When I type a sequence of letters my calculator gives the product of all the numbers in the corresponding memories. What numbers should I store so that when I type 'ONE' it returns 1, and when I type. . . .

Skippy and Anna are locked in a room in a large castle. The key to that room, and all the other rooms, is a number. The numbers are locked away in a problem. Can you help them to get out?

This problem is designed to help children to learn, and to use, the two and three times tables.

I'm thinking of a number. When my number is divided by 5 the remainder is 4. When my number is divided by 3 the remainder is 2. Can you find my number?

Using the numbers 1, 2, 3, 4 and 5 once and only once, and the operations x and ÷ once and only once, what is the smallest whole number you can make?

Suppose we allow ourselves to use three numbers less than 10 and multiply them together. How many different products can you find? How do you know you've got them all?

Investigate $1^n + 19^n + 20^n + 51^n + 57^n + 80^n + 82^n $ and $2^n + 12^n + 31^n + 40^n + 69^n + 71^n + 85^n$ for different values of n.

Can you find what the last two digits of the number $4^{1999}$ are?

Using the digits 1, 2, 3, 4, 5, 6, 7 and 8, mulitply a two two digit numbers are multiplied to give a four digit number, so that the expression is correct. How many different solutions can you find?

Use your logical-thinking skills to deduce how much Dan's crisps and ice-cream cost altogether.

On the planet Vuv there are two sorts of creatures. The Zios have 3 legs and the Zepts have 7 legs. The great planetary explorer Nico counted 52 legs. How many Zios and how many Zepts were there?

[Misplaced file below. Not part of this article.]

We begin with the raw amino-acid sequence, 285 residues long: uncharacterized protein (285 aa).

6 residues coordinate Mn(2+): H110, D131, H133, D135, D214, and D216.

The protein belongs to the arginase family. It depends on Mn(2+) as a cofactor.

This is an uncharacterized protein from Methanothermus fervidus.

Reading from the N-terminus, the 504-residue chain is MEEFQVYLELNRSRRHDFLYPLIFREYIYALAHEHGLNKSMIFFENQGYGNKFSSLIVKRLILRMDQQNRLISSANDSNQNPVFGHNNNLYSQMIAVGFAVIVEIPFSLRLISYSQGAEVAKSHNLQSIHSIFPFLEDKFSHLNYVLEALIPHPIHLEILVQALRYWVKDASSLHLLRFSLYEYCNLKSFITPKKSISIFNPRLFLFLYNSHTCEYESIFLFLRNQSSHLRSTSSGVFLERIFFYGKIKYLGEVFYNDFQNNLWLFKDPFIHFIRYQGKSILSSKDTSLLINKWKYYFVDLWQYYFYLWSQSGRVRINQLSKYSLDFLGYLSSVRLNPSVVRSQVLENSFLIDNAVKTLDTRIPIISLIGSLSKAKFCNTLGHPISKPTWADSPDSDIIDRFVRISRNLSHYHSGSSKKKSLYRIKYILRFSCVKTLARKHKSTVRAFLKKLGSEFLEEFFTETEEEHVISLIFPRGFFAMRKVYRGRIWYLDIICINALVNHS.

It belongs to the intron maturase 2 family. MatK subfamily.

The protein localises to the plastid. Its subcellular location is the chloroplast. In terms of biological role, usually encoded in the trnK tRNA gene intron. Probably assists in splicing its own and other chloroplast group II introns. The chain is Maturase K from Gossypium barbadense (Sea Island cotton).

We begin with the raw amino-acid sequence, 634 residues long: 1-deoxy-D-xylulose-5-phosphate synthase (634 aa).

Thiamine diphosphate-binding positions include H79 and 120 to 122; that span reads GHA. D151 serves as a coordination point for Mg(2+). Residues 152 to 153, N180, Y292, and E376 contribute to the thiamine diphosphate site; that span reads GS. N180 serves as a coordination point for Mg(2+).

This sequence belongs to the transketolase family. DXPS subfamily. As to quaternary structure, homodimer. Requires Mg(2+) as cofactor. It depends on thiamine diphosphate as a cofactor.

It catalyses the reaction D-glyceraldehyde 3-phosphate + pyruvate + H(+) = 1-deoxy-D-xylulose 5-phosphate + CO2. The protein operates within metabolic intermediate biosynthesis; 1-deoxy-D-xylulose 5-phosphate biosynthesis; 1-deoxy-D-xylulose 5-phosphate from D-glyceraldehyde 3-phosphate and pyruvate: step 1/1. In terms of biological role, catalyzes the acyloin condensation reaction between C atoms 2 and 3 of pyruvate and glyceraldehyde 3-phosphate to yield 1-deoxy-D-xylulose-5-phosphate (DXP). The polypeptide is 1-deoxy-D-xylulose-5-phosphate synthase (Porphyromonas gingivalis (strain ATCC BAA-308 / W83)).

This challenge encourages you to explore dividing a three-digit number by a single-digit number.

Find out what a Deca Tree is and then work out how many leaves there will be after the woodcutter has cut off a trunk, a branch, a twig and a leaf.

Have a go at balancing this equation. Can you find different ways of doing it?

Zumf makes spectacles for the residents of the planet Zargon, who have either 3 eyes or 4 eyes. How many lenses will Zumf need to make all the different orders for 9 families?

Cherri, Saxon, Mel and Paul are friends. They are all different ages. Can you find out the age of each friend using the information?

Here is a chance to play a version of the classic Countdown Game.

Take the number 6 469 693 230 and divide it by the first ten prime numbers and you'll find the most beautiful, most magic of all numbers. What is it?

Find the product of the numbers on the routes from A to B. Which route has the smallest product? Which the largest?

There is a clock-face where the numbers have become all mixed up. Can you find out where all the numbers have got to from these ten statements?

Using the statements, can you work out how many of each type of rabbit there are in these pens?

Can you complete this jigsaw of the multiplication square?

This article for teachers looks at how teachers can use problems from the NRICH site to help them teach division.

This problem is based on the story of the Pied Piper of Hamelin. Investigate the different numbers of people and rats there could have been if you know how many legs there are altogether!